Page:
Michael Mazzacane: In some strips, the creative team use the time in between strips to skip ahead and pick up at a later point. Not “Scarlet Traces” as we start pretty much right after the previous strip ended in space staring down the Martian armada. D’Israel understandably goes “big” in this strip as the Martian ships are gigantic 40k-esque designs. That size feels like it isn’t to the strips benefit.
There isn’t much to the core plot of this strip: the invasion forces arrive, Earth defense forces attempt an assault, it fails. That simplicity isn’t a bad thing, but with the large panel size, averaging about 5 a page, everything gets wrapped up very quickly. It made me do a double take on if there was a splash page – there wasn’t one. I think I spent more time trying to understand the accent of the first space pilot than anything else in the strip. All of this makes it a very quick read in a way I haven’t really run into in other “2000 AD” strips.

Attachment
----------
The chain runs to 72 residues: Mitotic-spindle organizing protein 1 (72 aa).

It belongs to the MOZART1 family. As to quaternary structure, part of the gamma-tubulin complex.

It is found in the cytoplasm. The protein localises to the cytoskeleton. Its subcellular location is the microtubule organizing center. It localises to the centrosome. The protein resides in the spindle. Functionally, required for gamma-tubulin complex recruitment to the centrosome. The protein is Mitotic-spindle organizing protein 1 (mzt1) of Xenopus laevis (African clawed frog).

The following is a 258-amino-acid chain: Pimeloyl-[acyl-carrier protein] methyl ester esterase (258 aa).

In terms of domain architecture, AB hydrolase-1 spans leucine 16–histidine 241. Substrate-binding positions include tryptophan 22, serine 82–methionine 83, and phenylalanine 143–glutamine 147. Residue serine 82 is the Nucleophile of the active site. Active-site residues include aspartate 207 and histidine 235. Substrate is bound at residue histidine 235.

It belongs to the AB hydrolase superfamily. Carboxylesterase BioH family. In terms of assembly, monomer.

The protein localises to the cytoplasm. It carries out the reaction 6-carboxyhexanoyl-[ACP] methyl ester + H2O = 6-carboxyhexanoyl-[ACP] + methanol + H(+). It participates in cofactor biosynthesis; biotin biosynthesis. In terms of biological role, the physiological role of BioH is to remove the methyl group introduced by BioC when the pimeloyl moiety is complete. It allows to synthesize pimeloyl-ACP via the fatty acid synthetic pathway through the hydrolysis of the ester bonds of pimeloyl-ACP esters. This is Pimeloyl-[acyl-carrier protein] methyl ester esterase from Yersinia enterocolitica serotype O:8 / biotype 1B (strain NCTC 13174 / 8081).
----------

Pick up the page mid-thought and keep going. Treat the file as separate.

D’Israel’s large ship design and use of space is effective, I just wanted more. With all that scale it was hard to keep track of where the ship we follow is in relation to other objects as the strip jumps between various geographic locations. That lack of humanity is the opposite of the previous strip, which ins’t a bad thing but worth noting. Their design work continues to play in that mid twentieth century sci-fi and melodramatic mold to great effect. The use of talking heads and the anguished expression as one of the commanders gives a “we had to try speech” is well done.
“Scarlet Traces” left me wanting more in their second strip, but not in a fully satisfying sense.
Max Normal: How the Max Got His Stripes, Part 4
Credits: Guy Adams (script), Dan Cornwall (art), Jim Boswell (colours), Simon Bowland (letters)